Relator argues that it did not seek mandamus relief sooner because it was uncertain of the deemed admission's impact on the case.   This is contrary, however, to Relator's contention in its 1992 motion to strike that request for admission three is “critical” to its defense of the lawsuit.   Moreover, at the 1992 hearing on the motion, Relator argued that the facts encompassed within the request “is a central issue, a gut issue in this lawsuit․”

Relator also contends that it did not seek mandamus relief because it could not be certain that it would be successful until this court issued its opinion in In re Kellogg-Brown & Root, Inc., 45 S.W.3d 772 (Tex.App.-Tyler 2001, orig. proceeding).   More specifically, Relator argued that it believed that prior to Kellogg-Brown & Root, a court would hold that a conventional appeal was its proper remedy.   We do not agree with Relator's assertion that the certainty of eventual success is germane to the diligence with which one pursues one's rights.   Rather, the issue is whether a party has unreasonably delayed pursuing a right, i.e. mandamus relief, which is available to it.

Further, we note that in Walker v. Packer, 827 S.W.2d 833, 843 (Tex.1992), the Texas Supreme Court held that an appeal will be inadequate where the relator's

[A]bility to present a viable claim or defense at trial is vitiated or severely compromised by the trial court's discovery error ․ [T]he relator must establish the effective denial of a reasonable opportunity to develop the merits of his or her case, so that the trial would be a waste of judicial resources.   We recently held that when a trial court imposes discovery sanctions which have the effect of precluding a decision on the merits of a party's claims-such as by striking pleadings, dismissing an action, or rendering default judgment-a party's remedy by eventual appeal is inadequate, unless the sanctions are imposed simultaneously with the rendition of a final, appealable judgment.

Id. (emphasis in original) (citing TransAmerican Natural Gas Corp. v. Powell, 811 S.W.2d 913, 919 (Tex.1991)).  Walker, a 1992 case, certainly lends some support to the pursuit of mandamus relief to undeem an admission that, according to Relator's 1992 motion to strike, is “critical to the defense of the instant lawsuit.”   If Relator felt, as it obviously did, that this deemed admission was critical to its defense, it should have pursued mandamus relief at that time, or following one of the three other rulings during the past ten years.   To wait until now, after an arbitration panel and one jury have returned unfavorable findings against it and a third trial is about to commence, is the very type of delay that the doctrine of laches is designed to prevent.

 Accordingly, we conclude that because Relator did not seek mandamus relief at any time during an almost ten year period of repeated, unsuccessful attempts to withdraw the deemed admission in the trial court, it is barred on the basis of delay alone from now seeking such relief.   However, at least two courts have held that in order to establish the defense of laches, a party must also show harm resulting from the delay.   See In re Bahn, 13 S.W.3d 865, 871 (Tex.App.-Fort Worth 2000, orig. proceeding);  United States Fire Ins. Co. v. Millard, 847 S.W.2d 668, 675 (Tex.App.-Houston [1st Dist] 1993, orig. proceeding).   If such harm or prejudice resulting from the delay is required, we conclude that Intervenors have demonstrated such harm.

Intervenors argue that mandamus relief at this point is prejudicial because they have relied on the deemed admission in the cases brought by the two previous trial groups and in preparing the case currently set for trial.   We agree.   Although Relator had the opportunity to seek mandamus relief prior to any of Intervenors' claims going to trial, it chose to wait until two groups' claims had been adjudicated with the deemed admission in place and a third group's claims were set for trial.   To allow Relator to now pursue mandamus relief could potentially result in some Intervenors' claims being adjudicated under one set of facts and the remainder under another.   Moreover, if the admissions were withdrawn at this point, Intervenors would have to conduct additional discovery they believed was unnecessary due to the deemed admission, resulting in further delay and expense in a case that has already gone on for ten years.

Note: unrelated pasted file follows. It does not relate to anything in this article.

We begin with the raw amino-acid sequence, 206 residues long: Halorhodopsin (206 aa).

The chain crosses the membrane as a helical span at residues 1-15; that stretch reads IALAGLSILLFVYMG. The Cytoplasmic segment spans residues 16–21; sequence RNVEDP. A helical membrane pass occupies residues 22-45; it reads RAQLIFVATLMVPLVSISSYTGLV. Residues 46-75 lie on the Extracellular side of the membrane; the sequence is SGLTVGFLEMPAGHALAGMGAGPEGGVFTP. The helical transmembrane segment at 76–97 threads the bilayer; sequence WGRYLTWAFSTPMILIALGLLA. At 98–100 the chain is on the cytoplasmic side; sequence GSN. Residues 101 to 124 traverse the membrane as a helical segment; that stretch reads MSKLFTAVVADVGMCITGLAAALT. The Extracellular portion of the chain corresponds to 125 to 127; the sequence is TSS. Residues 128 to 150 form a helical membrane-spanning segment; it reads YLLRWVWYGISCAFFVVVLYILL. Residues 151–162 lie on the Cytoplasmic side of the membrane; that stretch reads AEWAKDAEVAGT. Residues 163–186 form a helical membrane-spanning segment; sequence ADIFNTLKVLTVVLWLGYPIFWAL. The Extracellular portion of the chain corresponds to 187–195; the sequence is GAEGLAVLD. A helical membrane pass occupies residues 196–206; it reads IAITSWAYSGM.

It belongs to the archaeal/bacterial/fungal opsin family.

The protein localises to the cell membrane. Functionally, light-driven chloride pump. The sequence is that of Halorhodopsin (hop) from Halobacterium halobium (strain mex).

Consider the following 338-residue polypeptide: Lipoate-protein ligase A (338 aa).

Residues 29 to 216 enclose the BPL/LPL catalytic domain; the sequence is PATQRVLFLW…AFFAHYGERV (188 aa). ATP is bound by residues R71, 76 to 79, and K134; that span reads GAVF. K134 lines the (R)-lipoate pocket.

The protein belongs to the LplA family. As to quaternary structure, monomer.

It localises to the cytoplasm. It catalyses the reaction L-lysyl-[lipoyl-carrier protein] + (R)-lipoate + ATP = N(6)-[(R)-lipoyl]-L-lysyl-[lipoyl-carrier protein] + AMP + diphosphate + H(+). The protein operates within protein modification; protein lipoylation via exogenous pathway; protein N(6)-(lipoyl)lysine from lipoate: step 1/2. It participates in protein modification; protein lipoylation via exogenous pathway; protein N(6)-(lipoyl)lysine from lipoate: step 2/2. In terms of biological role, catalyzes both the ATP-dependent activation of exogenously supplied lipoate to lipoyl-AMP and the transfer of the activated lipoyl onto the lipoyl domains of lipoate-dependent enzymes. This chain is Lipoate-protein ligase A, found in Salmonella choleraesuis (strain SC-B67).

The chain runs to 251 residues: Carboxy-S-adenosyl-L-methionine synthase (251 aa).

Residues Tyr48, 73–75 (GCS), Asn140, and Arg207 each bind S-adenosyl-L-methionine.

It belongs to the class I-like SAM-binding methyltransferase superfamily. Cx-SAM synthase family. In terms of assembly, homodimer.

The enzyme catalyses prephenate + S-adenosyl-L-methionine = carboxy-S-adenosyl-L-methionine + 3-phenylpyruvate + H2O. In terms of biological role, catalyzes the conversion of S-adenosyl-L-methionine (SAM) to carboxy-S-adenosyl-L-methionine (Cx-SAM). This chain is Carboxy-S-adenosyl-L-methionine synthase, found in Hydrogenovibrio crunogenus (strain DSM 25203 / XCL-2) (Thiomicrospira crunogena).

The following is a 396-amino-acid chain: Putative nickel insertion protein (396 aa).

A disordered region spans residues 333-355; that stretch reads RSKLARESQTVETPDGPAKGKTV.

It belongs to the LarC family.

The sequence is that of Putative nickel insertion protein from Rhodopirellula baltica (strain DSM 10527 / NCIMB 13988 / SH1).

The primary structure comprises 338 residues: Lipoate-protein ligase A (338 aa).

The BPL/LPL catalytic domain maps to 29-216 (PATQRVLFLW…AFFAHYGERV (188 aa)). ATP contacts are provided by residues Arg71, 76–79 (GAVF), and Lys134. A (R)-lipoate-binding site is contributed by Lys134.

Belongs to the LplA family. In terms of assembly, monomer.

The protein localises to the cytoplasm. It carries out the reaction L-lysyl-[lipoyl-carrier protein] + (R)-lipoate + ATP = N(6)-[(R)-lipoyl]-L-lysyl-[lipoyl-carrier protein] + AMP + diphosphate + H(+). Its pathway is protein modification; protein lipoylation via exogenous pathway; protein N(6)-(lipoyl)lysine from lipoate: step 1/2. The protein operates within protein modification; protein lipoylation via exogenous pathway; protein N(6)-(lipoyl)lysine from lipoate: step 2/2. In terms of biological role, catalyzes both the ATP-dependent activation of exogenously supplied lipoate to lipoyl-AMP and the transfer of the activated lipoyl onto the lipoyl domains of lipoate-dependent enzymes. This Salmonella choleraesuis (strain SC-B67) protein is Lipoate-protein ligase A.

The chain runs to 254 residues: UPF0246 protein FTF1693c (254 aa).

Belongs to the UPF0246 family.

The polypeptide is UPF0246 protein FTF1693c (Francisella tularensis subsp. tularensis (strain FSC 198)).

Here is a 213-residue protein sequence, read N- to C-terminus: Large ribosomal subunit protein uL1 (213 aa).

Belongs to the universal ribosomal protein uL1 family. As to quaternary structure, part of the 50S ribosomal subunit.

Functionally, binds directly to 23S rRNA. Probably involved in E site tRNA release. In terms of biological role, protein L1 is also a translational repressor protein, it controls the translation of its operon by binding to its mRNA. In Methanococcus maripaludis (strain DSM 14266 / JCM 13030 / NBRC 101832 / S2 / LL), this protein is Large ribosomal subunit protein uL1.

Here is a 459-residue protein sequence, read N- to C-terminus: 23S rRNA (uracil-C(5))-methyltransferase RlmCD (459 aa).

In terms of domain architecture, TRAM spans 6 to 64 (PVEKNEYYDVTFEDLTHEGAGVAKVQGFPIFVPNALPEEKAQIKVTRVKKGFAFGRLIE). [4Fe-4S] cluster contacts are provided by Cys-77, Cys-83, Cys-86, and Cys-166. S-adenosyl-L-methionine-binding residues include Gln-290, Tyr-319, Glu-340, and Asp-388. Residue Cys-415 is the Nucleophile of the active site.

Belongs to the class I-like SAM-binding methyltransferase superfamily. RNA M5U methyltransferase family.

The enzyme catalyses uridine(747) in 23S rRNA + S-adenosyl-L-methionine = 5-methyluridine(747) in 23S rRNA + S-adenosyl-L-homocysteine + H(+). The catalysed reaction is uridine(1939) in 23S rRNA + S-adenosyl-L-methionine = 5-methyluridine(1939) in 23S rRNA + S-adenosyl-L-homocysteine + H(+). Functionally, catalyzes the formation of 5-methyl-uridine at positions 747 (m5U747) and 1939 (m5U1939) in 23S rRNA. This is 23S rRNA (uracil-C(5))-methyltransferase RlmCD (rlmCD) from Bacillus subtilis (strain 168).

Because we conclude that Intervenors have shown that allowing Relator to pursue mandamus relief at this point in the proceeding would result in harm, we need not decide whether a party may establish laches on the basis of delay alone or whether the party must also show prejudice.   Whether delay alone or delay and prejudice is required, we hold that Intervenors have demonstrated that Relator's request for mandamus is barred by laches.   Relator's petition for writ of mandamus is denied.4

FOOTNOTES

1.   Plaintiff's and Intervenors' Fifth Amended Petition reveals that there are approximately thirty-two Intervenors who have filed suit against Relator.

2.   In their petition, Relator explains that it uses such pipe for the transportation of salt water produced with the extraction of oil in the East Texas Oil Field to a disposal center.

3.   Relator sought to sever the first and second trial group's claims from the lawsuit, but the trial court denied its request.

4.   By our holding in this proceeding, we are not concluding that Relator will not have an opportunity to raise the merits of the trial court's ruling regarding the deemed admission on appeal.   During oral argument, both parties acknowledged that the trial court's ruling on the motion to strike will be appealable upon entry of a final judgement in this case.   Indeed, Intervenors assert, as an alternative basis for denying Relator's request for mandamus relief, that Relator has an adequate remedy by appeal.

LEONARD DAVIS, Chief Justice.